I am here for whatever lessons I’m supposed to learn in this life. I believe that I’m going to be delivered those lessons really regardless of what choice I make. Back to my example earlier, if I’m a grocery checker, the lessons I’m here to learn are going to be delivered in a different way than if I chose to be a brain surgeon. I’m still going to have those same lessons that I’m to learn in this lifetime, they’re just going to delivered differently. So, there really are no wrong decisions – it’s how I treat people each day. Is the biggest difference I’m going to make today on skid row in Los Angeles, where I’m attending this homeless policy meeting where they are making a big decision today on a case? Is that going to be the biggest thing I do today? Or is it going to be the interaction that I have with the person at the gas station? I don’t know, but I just know I need to be awake and present for all of it.
8. Embrace your past, have no regrets.
What makes me awake and present for all of it is from the 12-Steps work that I’ve done. I’ve got rid of all the baggage of my past. And now my past, which felt like my greatest liability, is now my greatest asset. All of these things that have happened to me, to bring me to this moment are now gold. It’s gold that I can use that experience to change the things that I’m going through or to help someone else who’s going through it now. So, I don’t have any regrets. If anything, I wish I had surrendered sooner to these ideas, that I stopped fighting.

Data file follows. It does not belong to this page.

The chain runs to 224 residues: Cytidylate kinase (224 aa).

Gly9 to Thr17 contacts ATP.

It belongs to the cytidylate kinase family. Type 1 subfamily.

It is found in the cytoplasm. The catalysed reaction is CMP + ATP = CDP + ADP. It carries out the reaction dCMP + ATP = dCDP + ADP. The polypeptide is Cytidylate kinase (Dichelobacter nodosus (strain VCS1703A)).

9. Share your story.
One of the greatest gifts about working at The Midnight Mission is that most of the staff here have either been through The Midnight Mission programme or are sober as well. So my people say, ‘You don’t know how I feel,’ we can say, ‘No, we do know how you feel and this is what we did. We’re just a few 24 hours ahead of you.’ There’s so much power in talking to people who have direct experience with the issue you’re having.
The power of identification, of having the same experience, to really say ‘I’ve been where you are and this is how I got out’ or ‘I’ve been where you are and this is what I did, what worked and didn’t work.’ Everything comes down to communication. It’s all about sharing our stories and sharing our solutions and talking to people and not being afraid.